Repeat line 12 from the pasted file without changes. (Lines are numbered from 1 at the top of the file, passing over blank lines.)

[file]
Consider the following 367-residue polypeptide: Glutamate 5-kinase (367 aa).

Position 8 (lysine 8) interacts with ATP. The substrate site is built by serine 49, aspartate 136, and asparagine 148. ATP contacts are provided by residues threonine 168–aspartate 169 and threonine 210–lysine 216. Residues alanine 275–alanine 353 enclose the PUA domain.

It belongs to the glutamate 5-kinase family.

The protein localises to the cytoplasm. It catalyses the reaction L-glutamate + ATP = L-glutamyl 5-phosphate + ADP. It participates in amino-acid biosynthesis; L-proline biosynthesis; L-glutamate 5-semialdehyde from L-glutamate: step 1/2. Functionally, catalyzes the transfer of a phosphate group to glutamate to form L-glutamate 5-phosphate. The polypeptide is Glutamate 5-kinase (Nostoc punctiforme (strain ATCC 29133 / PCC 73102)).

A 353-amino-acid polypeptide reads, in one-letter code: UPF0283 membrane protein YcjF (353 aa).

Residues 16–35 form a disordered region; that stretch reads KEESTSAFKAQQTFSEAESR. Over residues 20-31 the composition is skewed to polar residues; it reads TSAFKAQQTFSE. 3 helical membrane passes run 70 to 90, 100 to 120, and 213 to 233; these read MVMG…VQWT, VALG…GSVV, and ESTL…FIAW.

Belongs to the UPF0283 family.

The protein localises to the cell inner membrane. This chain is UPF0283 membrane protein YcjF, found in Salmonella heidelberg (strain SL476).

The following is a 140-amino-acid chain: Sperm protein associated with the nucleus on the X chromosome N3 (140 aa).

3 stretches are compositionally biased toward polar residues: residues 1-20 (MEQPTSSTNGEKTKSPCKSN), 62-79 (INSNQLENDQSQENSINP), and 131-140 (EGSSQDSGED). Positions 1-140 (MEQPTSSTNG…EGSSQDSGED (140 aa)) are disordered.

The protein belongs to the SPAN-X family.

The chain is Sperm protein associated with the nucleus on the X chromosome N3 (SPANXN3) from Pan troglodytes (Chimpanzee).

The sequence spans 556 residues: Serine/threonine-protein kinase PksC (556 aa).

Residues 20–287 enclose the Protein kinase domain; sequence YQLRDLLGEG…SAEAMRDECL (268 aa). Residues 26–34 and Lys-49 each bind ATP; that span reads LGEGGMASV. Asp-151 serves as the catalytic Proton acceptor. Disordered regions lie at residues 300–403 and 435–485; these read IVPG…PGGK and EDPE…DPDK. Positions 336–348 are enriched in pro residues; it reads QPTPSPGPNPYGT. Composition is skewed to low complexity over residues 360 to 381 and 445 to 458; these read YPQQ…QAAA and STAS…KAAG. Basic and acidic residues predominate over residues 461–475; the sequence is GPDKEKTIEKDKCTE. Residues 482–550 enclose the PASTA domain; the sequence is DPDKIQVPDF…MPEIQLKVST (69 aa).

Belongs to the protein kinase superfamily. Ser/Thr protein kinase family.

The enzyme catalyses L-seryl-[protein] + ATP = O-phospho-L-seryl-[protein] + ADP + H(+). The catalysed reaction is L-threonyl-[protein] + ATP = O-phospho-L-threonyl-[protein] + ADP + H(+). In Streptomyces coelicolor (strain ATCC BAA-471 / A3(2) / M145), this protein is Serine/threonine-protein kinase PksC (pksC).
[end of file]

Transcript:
The chain is Sperm protein associated with the nucleus on the X chromosome N3 (SPANXN3) from Pan troglodytes (Chimpanzee).